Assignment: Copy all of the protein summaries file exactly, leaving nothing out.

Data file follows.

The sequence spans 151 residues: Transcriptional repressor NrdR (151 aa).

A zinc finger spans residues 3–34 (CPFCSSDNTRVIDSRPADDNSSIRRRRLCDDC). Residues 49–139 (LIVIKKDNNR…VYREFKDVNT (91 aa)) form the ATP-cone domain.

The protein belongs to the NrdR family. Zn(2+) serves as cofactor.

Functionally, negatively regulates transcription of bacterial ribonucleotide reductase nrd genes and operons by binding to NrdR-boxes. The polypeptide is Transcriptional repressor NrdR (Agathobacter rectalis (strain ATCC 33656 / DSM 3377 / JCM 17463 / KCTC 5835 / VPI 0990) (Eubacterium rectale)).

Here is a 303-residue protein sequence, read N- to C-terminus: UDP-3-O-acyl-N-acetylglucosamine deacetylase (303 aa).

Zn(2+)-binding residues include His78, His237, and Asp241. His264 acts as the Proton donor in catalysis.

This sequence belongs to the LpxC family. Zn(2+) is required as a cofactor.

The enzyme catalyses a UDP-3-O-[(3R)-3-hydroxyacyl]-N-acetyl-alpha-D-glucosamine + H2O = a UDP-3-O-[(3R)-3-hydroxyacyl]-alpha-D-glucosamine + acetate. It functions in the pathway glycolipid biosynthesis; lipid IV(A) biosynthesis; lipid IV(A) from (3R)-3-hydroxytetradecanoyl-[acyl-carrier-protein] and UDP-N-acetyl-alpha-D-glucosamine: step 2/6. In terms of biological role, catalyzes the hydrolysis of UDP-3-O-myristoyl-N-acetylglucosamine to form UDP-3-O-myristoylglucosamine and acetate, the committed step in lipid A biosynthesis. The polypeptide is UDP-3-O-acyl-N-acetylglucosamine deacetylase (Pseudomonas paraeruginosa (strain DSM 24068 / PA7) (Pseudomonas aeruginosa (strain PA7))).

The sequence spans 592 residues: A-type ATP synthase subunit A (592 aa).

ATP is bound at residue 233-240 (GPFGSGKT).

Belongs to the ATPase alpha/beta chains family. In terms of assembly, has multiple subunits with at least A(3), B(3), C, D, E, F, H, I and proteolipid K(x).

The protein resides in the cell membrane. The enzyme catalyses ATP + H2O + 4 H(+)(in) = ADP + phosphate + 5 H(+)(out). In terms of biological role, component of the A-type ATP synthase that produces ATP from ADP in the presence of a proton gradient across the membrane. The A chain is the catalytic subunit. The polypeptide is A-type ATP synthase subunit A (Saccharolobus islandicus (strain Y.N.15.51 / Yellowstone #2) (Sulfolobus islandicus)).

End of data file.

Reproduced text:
The sequence spans 151 residues: Transcriptional repressor NrdR (151 aa).

A zinc finger spans residues 3–34 (CPFCSSDNTRVIDSRPADDNSSIRRRRLCDDC). Residues 49–139 (LIVIKKDNNR…VYREFKDVNT (91 aa)) form the ATP-cone domain.

The protein belongs to the NrdR family. Zn(2+) serves as cofactor.

Functionally, negatively regulates transcription of bacterial ribonucleotide reductase nrd genes and operons by binding to NrdR-boxes. The polypeptide is Transcriptional repressor NrdR (Agathobacter rectalis (strain ATCC 33656 / DSM 3377 / JCM 17463 / KCTC 5835 / VPI 0990) (Eubacterium rectale)).

Here is a 303-residue protein sequence, read N- to C-terminus: UDP-3-O-acyl-N-acetylglucosamine deacetylase (303 aa).

Zn(2+)-binding residues include His78, His237, and Asp241. His264 acts as the Proton donor in catalysis.

This sequence belongs to the LpxC family. Zn(2+) is required as a cofactor.

The enzyme catalyses a UDP-3-O-[(3R)-3-hydroxyacyl]-N-acetyl-alpha-D-glucosamine + H2O = a UDP-3-O-[(3R)-3-hydroxyacyl]-alpha-D-glucosamine + acetate. It functions in the pathway glycolipid biosynthesis; lipid IV(A) biosynthesis; lipid IV(A) from (3R)-3-hydroxytetradecanoyl-[acyl-carrier-protein] and UDP-N-acetyl-alpha-D-glucosamine: step 2/6. In terms of biological role, catalyzes the hydrolysis of UDP-3-O-myristoyl-N-acetylglucosamine to form UDP-3-O-myristoylglucosamine and acetate, the committed step in lipid A biosynthesis. The polypeptide is UDP-3-O-acyl-N-acetylglucosamine deacetylase (Pseudomonas paraeruginosa (strain DSM 24068 / PA7) (Pseudomonas aeruginosa (strain PA7))).

The sequence spans 592 residues: A-type ATP synthase subunit A (592 aa).

ATP is bound at residue 233-240 (GPFGSGKT).

Belongs to the ATPase alpha/beta chains family. In terms of assembly, has multiple subunits with at least A(3), B(3), C, D, E, F, H, I and proteolipid K(x).

The protein resides in the cell membrane. The enzyme catalyses ATP + H2O + 4 H(+)(in) = ADP + phosphate + 5 H(+)(out). In terms of biological role, component of the A-type ATP synthase that produces ATP from ADP in the presence of a proton gradient across the membrane. The A chain is the catalytic subunit. The polypeptide is A-type ATP synthase subunit A (Saccharolobus islandicus (strain Y.N.15.51 / Yellowstone #2) (Sulfolobus islandicus)).